New York Department of Environmental Conservation commissioner Joe Martens is spreading the word that natural gas production through hydraulic fracturing techniques can be environmentally responsible.
In an interview with ProPublica, Martens said he is comfortable proposed New York regulations will allow natural gas production in an environmentally responsible manner.
No Chemical Migration Responding to assertions that chemicals used in the hydraulic fracturing process, otherwise known as fracking, might migrate from underground shale rock into the water table, Martens said, “There is no evidence that we found that fracking fluids can migrate through that . . . distance and those zones. That is not to say that there aren’t shallow migration problems. We just don’t see any risk from the deep horizontal well that is very far underground and migration up to the lowest level of fresh water. Obviously, lots of technically competent people are looking at this. I think they looked at virtually everything that is out there.”
Extra Precautions Taken
Martens emphasized New York environmental officials are nevertheless taking great care to provide ample environmental protection related to fracking sites.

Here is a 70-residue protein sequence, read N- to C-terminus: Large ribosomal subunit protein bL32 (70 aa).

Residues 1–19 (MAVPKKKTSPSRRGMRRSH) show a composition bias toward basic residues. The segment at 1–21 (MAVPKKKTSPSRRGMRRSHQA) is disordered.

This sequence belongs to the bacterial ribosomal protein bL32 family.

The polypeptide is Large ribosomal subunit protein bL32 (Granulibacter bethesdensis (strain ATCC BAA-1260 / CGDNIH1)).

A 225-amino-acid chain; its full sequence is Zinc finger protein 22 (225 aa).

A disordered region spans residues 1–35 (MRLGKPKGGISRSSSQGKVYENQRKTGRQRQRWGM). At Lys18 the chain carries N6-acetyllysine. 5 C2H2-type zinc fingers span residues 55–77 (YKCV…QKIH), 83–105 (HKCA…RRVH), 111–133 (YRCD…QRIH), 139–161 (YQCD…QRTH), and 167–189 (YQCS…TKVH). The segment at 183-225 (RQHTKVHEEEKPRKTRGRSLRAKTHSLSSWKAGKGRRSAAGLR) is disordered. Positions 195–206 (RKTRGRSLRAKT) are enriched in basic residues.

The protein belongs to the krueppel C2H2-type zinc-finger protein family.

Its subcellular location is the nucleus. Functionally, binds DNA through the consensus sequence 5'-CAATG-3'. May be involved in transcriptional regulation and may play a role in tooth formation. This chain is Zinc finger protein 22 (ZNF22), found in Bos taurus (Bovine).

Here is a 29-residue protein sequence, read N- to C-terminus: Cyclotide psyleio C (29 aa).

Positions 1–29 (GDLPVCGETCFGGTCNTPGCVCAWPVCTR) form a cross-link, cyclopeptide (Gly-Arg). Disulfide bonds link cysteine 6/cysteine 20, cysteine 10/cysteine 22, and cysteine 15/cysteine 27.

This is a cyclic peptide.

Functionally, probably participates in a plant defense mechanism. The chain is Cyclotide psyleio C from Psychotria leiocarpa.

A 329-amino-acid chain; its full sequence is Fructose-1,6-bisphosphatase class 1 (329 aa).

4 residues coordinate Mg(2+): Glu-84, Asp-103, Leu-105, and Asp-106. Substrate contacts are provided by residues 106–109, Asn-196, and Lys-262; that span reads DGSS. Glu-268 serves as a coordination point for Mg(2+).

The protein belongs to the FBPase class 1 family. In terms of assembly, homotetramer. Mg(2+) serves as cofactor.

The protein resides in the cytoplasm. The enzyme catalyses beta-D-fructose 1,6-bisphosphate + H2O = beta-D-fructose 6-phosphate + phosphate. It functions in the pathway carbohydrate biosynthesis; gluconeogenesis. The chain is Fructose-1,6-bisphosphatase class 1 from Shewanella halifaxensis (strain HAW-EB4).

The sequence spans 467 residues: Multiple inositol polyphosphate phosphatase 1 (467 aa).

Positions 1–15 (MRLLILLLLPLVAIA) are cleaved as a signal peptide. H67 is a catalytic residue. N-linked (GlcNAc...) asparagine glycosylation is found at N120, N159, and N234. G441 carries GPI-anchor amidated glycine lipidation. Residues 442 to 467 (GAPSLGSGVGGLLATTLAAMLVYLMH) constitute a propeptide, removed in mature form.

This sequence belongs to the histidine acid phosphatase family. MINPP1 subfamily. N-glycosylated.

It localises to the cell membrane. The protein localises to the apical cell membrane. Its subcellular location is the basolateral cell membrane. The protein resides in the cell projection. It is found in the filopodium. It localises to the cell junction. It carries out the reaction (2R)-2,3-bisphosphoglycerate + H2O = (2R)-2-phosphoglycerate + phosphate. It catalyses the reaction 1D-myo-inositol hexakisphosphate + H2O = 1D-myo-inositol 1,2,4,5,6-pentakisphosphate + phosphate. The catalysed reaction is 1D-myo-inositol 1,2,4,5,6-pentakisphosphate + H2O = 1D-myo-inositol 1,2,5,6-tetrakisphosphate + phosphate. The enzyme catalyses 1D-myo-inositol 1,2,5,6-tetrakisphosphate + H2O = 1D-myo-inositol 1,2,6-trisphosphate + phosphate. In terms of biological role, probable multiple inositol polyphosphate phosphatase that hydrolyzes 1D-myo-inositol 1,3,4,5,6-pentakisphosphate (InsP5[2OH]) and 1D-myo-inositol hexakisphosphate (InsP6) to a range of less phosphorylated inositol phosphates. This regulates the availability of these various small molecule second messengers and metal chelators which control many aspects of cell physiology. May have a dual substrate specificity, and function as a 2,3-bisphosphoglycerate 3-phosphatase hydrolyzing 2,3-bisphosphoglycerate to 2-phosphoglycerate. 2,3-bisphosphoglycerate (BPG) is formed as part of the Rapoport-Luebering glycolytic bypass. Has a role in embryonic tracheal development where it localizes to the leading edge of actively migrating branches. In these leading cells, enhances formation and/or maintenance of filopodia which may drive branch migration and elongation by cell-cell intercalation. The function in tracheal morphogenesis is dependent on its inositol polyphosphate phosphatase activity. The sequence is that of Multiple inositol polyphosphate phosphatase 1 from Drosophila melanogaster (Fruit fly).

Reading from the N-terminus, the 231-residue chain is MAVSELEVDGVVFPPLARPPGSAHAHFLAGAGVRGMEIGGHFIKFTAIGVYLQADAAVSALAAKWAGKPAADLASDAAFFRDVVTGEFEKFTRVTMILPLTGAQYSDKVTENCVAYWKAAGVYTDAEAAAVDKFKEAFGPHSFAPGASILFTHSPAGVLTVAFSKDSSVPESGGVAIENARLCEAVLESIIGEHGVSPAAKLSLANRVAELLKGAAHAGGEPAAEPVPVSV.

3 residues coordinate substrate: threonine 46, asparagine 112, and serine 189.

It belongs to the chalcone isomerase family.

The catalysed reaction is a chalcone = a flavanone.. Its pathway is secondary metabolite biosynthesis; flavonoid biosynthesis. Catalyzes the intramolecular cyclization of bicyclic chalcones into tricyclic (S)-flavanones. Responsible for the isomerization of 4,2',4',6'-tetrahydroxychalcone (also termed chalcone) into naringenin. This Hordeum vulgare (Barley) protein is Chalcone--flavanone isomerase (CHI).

“The draft SGEIS [Draft Supplemental Generic Environmental Impact Statement for natural gas production] does address the risks associated with underground gas migration through stringent well construction requirements and other protections,” said Martens.
“In addition, the revised SGEIS would require hydraulic fracturing pumping operations to be monitored for pressure and flow during pumping and an immediate suspension of fracturing if any anomalous pressure occurs,” Martens explained.
Feds Taking Additional Look
The U.S. Environmental Protection Agency is conducting its own review of the environmental impacts of hydraulic fracturing. New York Department of Environmental Conservation (DEC) spokesperson Emily DeSantis said New York is ahead of EPA in its environmental review process.
“The Department of Environmental Conservation is to identify all of the potential impacts associated with high volume hydraulic fracturing and to develop mitigation measures to address those impacts,” DeSantis explained.
“We would certainly review that document when the EPA puts it out and look to see if there’s anything that could improve our process out of that document,” DeSantis explained. However, she added, “We’ve been looking at this issue much longer. And what we’ve put forward so far [are] … the highest standards in the nation.”
Alyssa Carducci ([email protected]) writes from Tampa, Florida.